As system-wide financial shortfalls continue to bewilder the University of California, administrative officials are contemplating the next step.

Facing an unprecedented budget deficit of approximately $800 million for the current and upcoming fiscal years, the UC Office of the President (UCOP) has been forced into a bind, balancing student fee hikes, system-wide pay reductions for employees, and campus specific budget cuts to make up the difference. With unpaid working days, percentage reductions in paychecks, or a combination of both on the table, its clear the UC will be forced to draw funds from its students and employees to pay operating expenses and lower its debt.

The current California budget crisis marks the fifth time in six consecutive years that the UC budget has been reduced system-wide, and the cuts have top campus administrators concerned about UCSB’s future. In a letter addressed to the UCSB community last week, Executive Vice Chancellor Gene Lucas said the university anticipates a budget reduction of $40 million for the 2009-10 academic year – the figure is two and a half times as large as the budget reduction just taken in 2008-09. “The magnitude of this budget cut on the heels of multiple years of budget reduction is so large that a system-wide salary reduction/furlough plan has been rendered necessary as one part of a multi-part solution to close the budgetary gap,” Lucas wrote.

Although this furlough plan has yet to be decided upon, the UC system will see either percentage reductions in employee salary or a number of unpaid days factored into the fiscal year for 2009-10. In lieu of the budget situation, UCSB Chancellor Henry Yang said the UC must consider a variety of cost saving options. “[The] UC needs to consult thoroughly and carefully consider every option, including enrollment, class size, programs, and services,” Yang said in an email.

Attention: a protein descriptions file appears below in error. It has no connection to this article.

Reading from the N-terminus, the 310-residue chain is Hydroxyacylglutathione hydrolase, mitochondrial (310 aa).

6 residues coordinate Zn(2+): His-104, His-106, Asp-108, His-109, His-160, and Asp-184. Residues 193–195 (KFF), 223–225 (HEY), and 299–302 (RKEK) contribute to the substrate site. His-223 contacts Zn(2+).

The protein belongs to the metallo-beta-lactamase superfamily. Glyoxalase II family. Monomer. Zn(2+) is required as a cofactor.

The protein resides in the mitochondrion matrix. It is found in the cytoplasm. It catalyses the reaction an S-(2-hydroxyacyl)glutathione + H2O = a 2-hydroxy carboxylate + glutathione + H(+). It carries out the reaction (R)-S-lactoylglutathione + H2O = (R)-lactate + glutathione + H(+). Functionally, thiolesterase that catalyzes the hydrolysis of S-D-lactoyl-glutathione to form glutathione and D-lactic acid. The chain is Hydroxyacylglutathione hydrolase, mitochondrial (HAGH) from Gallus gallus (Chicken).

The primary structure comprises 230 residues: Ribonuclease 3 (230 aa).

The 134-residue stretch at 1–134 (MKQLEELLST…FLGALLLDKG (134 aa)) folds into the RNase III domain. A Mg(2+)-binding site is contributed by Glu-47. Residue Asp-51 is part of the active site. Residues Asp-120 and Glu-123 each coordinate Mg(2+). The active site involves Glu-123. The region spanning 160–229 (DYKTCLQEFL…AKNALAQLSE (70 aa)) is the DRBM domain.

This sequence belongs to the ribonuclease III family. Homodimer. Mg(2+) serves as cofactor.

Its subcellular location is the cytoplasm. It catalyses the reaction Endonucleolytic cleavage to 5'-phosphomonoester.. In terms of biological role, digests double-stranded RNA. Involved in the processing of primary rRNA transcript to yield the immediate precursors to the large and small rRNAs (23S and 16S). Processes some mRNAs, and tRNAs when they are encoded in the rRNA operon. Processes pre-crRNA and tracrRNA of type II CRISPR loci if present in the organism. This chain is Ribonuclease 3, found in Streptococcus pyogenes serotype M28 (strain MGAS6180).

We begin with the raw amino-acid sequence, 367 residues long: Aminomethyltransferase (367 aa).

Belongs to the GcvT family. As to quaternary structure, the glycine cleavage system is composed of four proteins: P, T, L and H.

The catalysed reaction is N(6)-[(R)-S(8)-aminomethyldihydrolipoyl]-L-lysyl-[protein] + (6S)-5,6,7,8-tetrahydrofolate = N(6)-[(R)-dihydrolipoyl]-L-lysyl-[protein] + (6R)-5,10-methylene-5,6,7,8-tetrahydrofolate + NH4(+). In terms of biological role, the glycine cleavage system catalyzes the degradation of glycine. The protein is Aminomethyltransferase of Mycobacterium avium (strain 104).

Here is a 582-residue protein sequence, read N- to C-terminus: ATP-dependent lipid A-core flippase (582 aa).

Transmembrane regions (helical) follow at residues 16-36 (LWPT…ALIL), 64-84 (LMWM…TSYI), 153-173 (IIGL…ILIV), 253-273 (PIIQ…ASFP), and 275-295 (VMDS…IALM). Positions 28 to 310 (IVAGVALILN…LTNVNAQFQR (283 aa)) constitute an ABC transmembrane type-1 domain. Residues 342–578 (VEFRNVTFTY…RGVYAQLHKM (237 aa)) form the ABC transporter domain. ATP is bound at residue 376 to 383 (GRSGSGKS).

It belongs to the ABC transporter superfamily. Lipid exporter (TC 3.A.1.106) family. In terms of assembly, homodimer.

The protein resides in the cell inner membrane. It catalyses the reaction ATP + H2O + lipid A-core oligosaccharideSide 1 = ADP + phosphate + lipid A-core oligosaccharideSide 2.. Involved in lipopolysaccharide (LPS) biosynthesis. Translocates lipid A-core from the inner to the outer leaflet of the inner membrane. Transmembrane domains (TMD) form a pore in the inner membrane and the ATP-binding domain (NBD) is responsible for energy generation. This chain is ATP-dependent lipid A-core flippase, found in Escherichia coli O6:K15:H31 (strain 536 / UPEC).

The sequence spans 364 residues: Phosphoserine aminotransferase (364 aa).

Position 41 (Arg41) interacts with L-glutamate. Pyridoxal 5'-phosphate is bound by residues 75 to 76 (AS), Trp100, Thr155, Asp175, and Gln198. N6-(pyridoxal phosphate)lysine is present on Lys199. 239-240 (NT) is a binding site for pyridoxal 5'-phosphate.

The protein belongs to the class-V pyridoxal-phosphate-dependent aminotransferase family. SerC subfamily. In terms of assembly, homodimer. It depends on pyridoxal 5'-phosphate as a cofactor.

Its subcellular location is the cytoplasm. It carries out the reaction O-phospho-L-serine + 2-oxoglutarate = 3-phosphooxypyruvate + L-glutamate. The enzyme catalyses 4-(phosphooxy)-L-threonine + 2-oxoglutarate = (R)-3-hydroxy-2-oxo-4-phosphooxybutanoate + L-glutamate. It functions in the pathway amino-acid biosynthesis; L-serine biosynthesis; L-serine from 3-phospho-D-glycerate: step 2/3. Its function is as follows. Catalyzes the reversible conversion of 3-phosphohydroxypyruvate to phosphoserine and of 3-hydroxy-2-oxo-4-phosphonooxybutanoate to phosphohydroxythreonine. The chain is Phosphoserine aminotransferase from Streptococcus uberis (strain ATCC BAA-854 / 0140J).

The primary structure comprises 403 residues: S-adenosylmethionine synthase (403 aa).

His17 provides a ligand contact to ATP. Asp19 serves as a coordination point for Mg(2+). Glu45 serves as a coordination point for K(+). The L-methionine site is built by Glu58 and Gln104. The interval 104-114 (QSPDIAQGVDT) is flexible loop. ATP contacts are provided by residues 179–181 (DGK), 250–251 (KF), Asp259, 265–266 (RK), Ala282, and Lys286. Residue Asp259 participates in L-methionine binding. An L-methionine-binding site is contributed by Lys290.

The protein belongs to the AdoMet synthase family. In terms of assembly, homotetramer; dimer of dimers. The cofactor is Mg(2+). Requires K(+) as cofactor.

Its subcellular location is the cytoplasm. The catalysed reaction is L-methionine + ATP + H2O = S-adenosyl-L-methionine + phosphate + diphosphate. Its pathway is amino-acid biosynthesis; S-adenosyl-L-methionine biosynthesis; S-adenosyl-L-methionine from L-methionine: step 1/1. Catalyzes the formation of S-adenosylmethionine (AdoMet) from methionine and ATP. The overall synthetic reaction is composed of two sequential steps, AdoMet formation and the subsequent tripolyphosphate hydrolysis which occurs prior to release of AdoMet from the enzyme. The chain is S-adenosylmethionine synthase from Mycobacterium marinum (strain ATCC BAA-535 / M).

In addition to the above methods, faculty hiring has been slowed by the budget situation in order to protect current UC employees. According to Yang, the campus was planning to conduct recruitment searches for about 60 faculty positions last academic year. As the budget situation began to deteriorate last fall and after appropriate consultation, UCSB was planning to spread these recruitments over a three-year period. “We are now thoroughly consulting with our Academic Senate, administrators, faculty colleagues, and the budget coordinating committee about reassessing our future faculty-hiring plans, based on the evolving budget situation,” Yang explained. “We are not considering layoffs of tenured and tenure-track faculty members.”

Yang said solutions to the ailing UC budget would not be easy, and closing the budget gap would require options avoided by the UC in the past. “Some programs already have been downsized or eliminated,” Yang said, referring to UCSB. “The University Extension program has been reduced by 50 percent, and the Osher Lifelong Learning Institute has been eliminated, as has the Office of International Research.”

The 2008-09 Budget Crisis in a Nutshell

The current state of the UC budget is an upshot of the national budget crisis. Coupled with California’s own financial problems, the financial shortfalls were so dramatic that it delayed the passing of the California state budget for nearly two months.